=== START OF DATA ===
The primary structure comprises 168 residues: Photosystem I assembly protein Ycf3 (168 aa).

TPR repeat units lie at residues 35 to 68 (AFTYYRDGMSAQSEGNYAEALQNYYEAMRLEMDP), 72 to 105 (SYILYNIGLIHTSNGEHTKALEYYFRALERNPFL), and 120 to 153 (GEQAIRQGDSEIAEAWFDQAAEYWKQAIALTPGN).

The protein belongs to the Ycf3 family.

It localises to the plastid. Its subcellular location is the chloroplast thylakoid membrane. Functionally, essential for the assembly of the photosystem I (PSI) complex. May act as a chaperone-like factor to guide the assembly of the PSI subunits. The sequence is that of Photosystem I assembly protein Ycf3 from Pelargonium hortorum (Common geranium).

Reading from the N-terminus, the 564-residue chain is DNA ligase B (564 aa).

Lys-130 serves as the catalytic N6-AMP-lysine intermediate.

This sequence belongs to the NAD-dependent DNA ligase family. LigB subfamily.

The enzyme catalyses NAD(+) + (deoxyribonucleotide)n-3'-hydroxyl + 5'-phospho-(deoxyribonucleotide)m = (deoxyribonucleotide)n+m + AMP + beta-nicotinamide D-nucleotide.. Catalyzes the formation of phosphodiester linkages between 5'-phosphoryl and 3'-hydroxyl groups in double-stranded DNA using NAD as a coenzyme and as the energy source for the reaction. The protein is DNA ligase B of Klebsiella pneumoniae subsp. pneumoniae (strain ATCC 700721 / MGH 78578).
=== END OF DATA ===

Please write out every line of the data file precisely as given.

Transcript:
The primary structure comprises 168 residues: Photosystem I assembly protein Ycf3 (168 aa).

TPR repeat units lie at residues 35 to 68 (AFTYYRDGMSAQSEGNYAEALQNYYEAMRLEMDP), 72 to 105 (SYILYNIGLIHTSNGEHTKALEYYFRALERNPFL), and 120 to 153 (GEQAIRQGDSEIAEAWFDQAAEYWKQAIALTPGN).

The protein belongs to the Ycf3 family.

It localises to the plastid. Its subcellular location is the chloroplast thylakoid membrane. Functionally, essential for the assembly of the photosystem I (PSI) complex. May act as a chaperone-like factor to guide the assembly of the PSI subunits. The sequence is that of Photosystem I assembly protein Ycf3 from Pelargonium hortorum (Common geranium).

Reading from the N-terminus, the 564-residue chain is DNA ligase B (564 aa).

Lys-130 serves as the catalytic N6-AMP-lysine intermediate.

This sequence belongs to the NAD-dependent DNA ligase family. LigB subfamily.

The enzyme catalyses NAD(+) + (deoxyribonucleotide)n-3'-hydroxyl + 5'-phospho-(deoxyribonucleotide)m = (deoxyribonucleotide)n+m + AMP + beta-nicotinamide D-nucleotide.. Catalyzes the formation of phosphodiester linkages between 5'-phosphoryl and 3'-hydroxyl groups in double-stranded DNA using NAD as a coenzyme and as the energy source for the reaction. The protein is DNA ligase B of Klebsiella pneumoniae subsp. pneumoniae (strain ATCC 700721 / MGH 78578).